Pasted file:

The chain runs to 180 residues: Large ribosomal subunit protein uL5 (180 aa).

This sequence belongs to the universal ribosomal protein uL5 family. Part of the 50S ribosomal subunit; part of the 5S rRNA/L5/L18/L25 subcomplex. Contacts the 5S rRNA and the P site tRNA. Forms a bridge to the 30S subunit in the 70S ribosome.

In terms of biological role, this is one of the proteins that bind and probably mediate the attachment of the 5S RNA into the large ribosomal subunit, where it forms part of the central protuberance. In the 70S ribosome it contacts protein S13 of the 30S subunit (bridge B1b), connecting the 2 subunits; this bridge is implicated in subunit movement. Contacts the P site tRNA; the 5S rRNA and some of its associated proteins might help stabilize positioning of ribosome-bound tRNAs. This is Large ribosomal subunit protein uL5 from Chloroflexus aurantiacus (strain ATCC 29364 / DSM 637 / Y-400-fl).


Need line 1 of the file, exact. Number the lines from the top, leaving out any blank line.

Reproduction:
The chain runs to 180 residues: Large ribosomal subunit protein uL5 (180 aa).